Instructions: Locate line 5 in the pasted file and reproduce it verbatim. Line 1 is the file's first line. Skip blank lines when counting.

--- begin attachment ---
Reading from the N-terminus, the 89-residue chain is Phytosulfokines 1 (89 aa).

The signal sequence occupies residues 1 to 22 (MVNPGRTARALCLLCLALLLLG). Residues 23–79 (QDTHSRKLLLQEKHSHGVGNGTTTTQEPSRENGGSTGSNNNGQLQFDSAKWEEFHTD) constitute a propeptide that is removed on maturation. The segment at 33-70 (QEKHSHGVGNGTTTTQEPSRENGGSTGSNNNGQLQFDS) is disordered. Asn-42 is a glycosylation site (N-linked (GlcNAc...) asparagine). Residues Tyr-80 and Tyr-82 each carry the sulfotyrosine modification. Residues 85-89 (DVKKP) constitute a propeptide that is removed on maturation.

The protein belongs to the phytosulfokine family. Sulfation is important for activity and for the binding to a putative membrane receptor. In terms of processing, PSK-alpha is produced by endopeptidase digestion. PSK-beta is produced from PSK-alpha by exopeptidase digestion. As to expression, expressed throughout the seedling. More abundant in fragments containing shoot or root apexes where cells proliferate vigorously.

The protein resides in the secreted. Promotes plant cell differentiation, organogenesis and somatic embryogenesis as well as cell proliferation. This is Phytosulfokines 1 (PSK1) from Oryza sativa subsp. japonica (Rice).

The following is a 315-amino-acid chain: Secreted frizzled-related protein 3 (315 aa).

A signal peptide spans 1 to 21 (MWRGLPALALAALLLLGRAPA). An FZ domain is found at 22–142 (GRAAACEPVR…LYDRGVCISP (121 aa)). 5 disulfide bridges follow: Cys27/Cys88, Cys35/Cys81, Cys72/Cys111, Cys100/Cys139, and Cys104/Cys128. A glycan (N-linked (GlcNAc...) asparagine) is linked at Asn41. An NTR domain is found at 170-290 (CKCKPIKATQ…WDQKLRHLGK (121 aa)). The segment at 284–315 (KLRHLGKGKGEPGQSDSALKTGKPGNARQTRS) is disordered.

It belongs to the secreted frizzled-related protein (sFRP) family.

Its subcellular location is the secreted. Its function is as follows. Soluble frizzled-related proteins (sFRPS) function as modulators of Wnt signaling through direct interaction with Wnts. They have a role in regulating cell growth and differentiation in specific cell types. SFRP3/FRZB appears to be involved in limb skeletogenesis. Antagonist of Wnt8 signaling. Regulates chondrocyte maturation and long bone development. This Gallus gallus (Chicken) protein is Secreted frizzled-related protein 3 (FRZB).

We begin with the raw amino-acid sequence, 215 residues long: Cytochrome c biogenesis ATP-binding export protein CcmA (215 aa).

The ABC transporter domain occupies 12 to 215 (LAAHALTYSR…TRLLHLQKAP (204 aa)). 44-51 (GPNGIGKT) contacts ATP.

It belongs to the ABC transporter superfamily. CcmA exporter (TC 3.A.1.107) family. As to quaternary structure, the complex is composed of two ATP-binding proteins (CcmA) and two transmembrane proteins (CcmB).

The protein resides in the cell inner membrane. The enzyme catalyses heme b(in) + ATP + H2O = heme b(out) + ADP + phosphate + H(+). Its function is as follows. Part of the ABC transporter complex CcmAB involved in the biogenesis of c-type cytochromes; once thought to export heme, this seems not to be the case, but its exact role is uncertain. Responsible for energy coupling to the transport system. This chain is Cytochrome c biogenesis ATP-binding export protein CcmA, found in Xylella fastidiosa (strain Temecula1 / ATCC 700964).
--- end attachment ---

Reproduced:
The following is a 315-amino-acid chain: Secreted frizzled-related protein 3 (315 aa).